On October 22, Microsoft will release Windows 7, thereby effectively ending the Windows Vista era for consumers. That day can’t come too quickly: Windows Vista will go down in history as a period of trial and tribulation for Microsoft – and for many consumers who used the product, particularly during its early days.
There are too many product strategy insights to be learned from the Windows Vista era to fit into one blog post. Let’s look at some of the major lessons – those that can be generalized to consumer product strategies in any industry. And let’s quickly extract both the “sins” of product strategy and some general product strategy lessons provided by the Windows Vista experience:
Consumers need a compelling reason to adopt an OS (or any product). Both Microsoft and Apple have trained consumers to embrace their periodic product release rituals: It’s time for our new OS release, get ready to upgrade! But consumers do need a positive inducement to make the move – making sure there’s a compelling reason to purchase should be product strategy 101. Yet with Windows Vista, consumers were never really sure why they should upgrade from XP (an OS they already liked). The new features that Microsoft touted for Vista didn’t really deliver (see below), either. Altogether, this meant that Vista was sometimes force-fed on consumers when they purchased new PCs (along normal replacement cycles).
Sins: Lack of purpose for the product, under-delivery on promises.
Lessons: Make sure the product has clear user benefits, that it doesn’t over-promise and under-deliver, and that consumers understand what these benefits will be.
The developer ecosystem (and all other partners) must be engaged and prepared. Microsoft, which has cultivated one of the most sophisticated and robust software developer ecosystems in the world, uncharacteristically dropped the ball with Windows Vista. Despite 5 years of development, Microsoft didn’t rally developers quickly enough. Hardware and software drivers simply weren’t available at launch, creating widespread breakage – and breaking Vista’s image along with them. The Windows Vista Compatibility Center launched 17 months too late to salvage Vista’s reputation, even after drivers and software updates did eventually become available.
Sins: Poor strategy execution, poor partner management.
Lessons: Developers play a central role in the success of an OS. Third parties in general play a central role in the success of many product strategies.
The OS (or any product) must create a legitimately excellent user experience. In addition to hardware and software breakage, the actual user experience of Windows Vista was restrictive and, for many, unpleasant. Microsoft assumed that Moore’s Law was continuing to increase hardware capacity at hockey-stick pace – and netbooks came on to the market not too long thereafter. Consequently, the heavy client program bogged users down with too little speed and too much bloat. Users also hated many design decisions, particularly User Access Control (UAC) – as evidenced by participants in the www.IhateVista.co.uk Web site. Taken together, the product didn’t thrill customers, particularly prior to Service Pack releases that improved performance.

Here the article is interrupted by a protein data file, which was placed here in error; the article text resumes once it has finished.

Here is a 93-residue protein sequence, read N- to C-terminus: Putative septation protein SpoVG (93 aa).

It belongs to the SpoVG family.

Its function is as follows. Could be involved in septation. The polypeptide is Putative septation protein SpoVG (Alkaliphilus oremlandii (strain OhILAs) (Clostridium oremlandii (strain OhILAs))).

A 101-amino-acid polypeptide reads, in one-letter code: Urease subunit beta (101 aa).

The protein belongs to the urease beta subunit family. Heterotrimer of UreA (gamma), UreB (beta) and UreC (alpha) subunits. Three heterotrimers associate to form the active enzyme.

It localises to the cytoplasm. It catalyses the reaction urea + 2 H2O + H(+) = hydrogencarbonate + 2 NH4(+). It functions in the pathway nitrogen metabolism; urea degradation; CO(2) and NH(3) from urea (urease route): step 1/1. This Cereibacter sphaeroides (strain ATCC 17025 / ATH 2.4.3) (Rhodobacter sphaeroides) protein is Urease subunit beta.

Sins: Poor product design, flawed forecasting.
Lessons: Place the consumer’s experience of the product at the center of all OS development efforts. Place customer experience at the center of all product strategies.
Consumers need a ‘laboratory’ for learning the OS (or any product). For many consumers, a new OS presents a steep learning curve. Users – particularly in the mass market, low-engagement consumers segments – need someone – or someplace – to help them learn the ropes. The Apple Store provides this function with top-rate sales associates. Strong user group networks of Mac users (e.g. Washington Apple Pi in the D.C. area) offer another source of training – along with your neighborhood Mac fanatic brand advocate, who can teach you the ropes. For Windows, the office/workplace can be a central training ground – indeed, companies pay good money to have their employees trained in how to use their PCs. But Windows Vista failed to gain ground among enterprises, reducing the opportunities for consumers to learn. (Where else could users learn about Vista? Best Buy isn’t exactly the Apple Store when it comes to teaching an OS).
Sins: Low level engagement with consumers, flawed channel strategy.
Lessons: Provide consumers with OS socialization and training, one way or another. Develop a deep, iterated relationship with consumers to promote your product.
The OS (or any product) must capture and retain mindshare. Windows Vista’s flaws weren’t tucked away in a back room – they were played out in a very public way in the media (both old and new). Apple went on the attack with its virulently anti-Windows attack ads. (http://www.apple.com/getamac/ads/) And Microsoft lacked a strong proactive PR and advertising strategy to counter any of these problems. Result? Windows lost mindshare and the perception battle.
Sins: Poor PR management, underinvestment in branding and advertising.
Lessons: Manage the perception game.
The Windows Vista experience provides powerful consumer product strategy lessons for any industry. Happily, it also seems to have taught Microsoft quite a few business lessons. In future blog posts, we’ll look at how Windows 7 will provide a fresh start for Microsoft and how it avoids many of the sins associated with Windows Vista.